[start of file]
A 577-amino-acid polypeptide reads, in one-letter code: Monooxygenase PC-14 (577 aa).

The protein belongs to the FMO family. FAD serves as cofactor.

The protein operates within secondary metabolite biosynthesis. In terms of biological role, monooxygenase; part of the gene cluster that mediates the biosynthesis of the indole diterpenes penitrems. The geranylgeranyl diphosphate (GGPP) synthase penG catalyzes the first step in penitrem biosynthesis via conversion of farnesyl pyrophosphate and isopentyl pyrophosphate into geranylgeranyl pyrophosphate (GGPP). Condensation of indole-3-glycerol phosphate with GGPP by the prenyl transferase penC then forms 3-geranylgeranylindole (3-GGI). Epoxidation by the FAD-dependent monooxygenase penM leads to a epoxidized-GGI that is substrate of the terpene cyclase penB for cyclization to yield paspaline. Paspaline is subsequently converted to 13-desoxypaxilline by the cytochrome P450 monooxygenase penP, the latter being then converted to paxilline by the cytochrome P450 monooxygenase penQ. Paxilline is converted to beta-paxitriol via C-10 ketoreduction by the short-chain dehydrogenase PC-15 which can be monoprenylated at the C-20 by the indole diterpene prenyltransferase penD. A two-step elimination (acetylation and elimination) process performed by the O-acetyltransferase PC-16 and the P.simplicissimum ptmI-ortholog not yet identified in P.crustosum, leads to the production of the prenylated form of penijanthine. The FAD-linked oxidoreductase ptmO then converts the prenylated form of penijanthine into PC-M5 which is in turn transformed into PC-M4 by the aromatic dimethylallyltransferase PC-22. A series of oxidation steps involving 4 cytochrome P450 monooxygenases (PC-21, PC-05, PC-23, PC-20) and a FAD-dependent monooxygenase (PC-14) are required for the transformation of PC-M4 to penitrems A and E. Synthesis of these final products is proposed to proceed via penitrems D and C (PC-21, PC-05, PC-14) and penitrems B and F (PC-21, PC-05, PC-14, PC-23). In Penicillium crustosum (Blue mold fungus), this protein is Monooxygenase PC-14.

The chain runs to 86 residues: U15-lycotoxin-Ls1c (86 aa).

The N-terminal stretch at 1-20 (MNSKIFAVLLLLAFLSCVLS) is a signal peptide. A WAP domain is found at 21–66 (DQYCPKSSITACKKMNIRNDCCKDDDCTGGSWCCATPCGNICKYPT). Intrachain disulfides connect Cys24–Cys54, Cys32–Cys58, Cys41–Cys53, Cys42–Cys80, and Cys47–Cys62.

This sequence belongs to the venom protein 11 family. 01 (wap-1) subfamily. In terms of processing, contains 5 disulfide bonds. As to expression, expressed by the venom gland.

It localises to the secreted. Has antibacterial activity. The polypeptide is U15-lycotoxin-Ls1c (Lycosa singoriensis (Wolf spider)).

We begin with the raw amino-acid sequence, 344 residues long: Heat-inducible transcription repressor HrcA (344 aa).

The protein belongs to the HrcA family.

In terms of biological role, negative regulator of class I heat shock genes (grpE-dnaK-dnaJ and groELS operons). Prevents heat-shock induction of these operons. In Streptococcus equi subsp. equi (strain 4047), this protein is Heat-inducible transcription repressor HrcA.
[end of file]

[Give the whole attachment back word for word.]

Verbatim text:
A 577-amino-acid polypeptide reads, in one-letter code: Monooxygenase PC-14 (577 aa).

The protein belongs to the FMO family. FAD serves as cofactor.

The protein operates within secondary metabolite biosynthesis. In terms of biological role, monooxygenase; part of the gene cluster that mediates the biosynthesis of the indole diterpenes penitrems. The geranylgeranyl diphosphate (GGPP) synthase penG catalyzes the first step in penitrem biosynthesis via conversion of farnesyl pyrophosphate and isopentyl pyrophosphate into geranylgeranyl pyrophosphate (GGPP). Condensation of indole-3-glycerol phosphate with GGPP by the prenyl transferase penC then forms 3-geranylgeranylindole (3-GGI). Epoxidation by the FAD-dependent monooxygenase penM leads to a epoxidized-GGI that is substrate of the terpene cyclase penB for cyclization to yield paspaline. Paspaline is subsequently converted to 13-desoxypaxilline by the cytochrome P450 monooxygenase penP, the latter being then converted to paxilline by the cytochrome P450 monooxygenase penQ. Paxilline is converted to beta-paxitriol via C-10 ketoreduction by the short-chain dehydrogenase PC-15 which can be monoprenylated at the C-20 by the indole diterpene prenyltransferase penD. A two-step elimination (acetylation and elimination) process performed by the O-acetyltransferase PC-16 and the P.simplicissimum ptmI-ortholog not yet identified in P.crustosum, leads to the production of the prenylated form of penijanthine. The FAD-linked oxidoreductase ptmO then converts the prenylated form of penijanthine into PC-M5 which is in turn transformed into PC-M4 by the aromatic dimethylallyltransferase PC-22. A series of oxidation steps involving 4 cytochrome P450 monooxygenases (PC-21, PC-05, PC-23, PC-20) and a FAD-dependent monooxygenase (PC-14) are required for the transformation of PC-M4 to penitrems A and E. Synthesis of these final products is proposed to proceed via penitrems D and C (PC-21, PC-05, PC-14) and penitrems B and F (PC-21, PC-05, PC-14, PC-23). In Penicillium crustosum (Blue mold fungus), this protein is Monooxygenase PC-14.

The chain runs to 86 residues: U15-lycotoxin-Ls1c (86 aa).

The N-terminal stretch at 1-20 (MNSKIFAVLLLLAFLSCVLS) is a signal peptide. A WAP domain is found at 21–66 (DQYCPKSSITACKKMNIRNDCCKDDDCTGGSWCCATPCGNICKYPT). Intrachain disulfides connect Cys24–Cys54, Cys32–Cys58, Cys41–Cys53, Cys42–Cys80, and Cys47–Cys62.

This sequence belongs to the venom protein 11 family. 01 (wap-1) subfamily. In terms of processing, contains 5 disulfide bonds. As to expression, expressed by the venom gland.

It localises to the secreted. Has antibacterial activity. The polypeptide is U15-lycotoxin-Ls1c (Lycosa singoriensis (Wolf spider)).

We begin with the raw amino-acid sequence, 344 residues long: Heat-inducible transcription repressor HrcA (344 aa).

The protein belongs to the HrcA family.

In terms of biological role, negative regulator of class I heat shock genes (grpE-dnaK-dnaJ and groELS operons). Prevents heat-shock induction of these operons. In Streptococcus equi subsp. equi (strain 4047), this protein is Heat-inducible transcription repressor HrcA.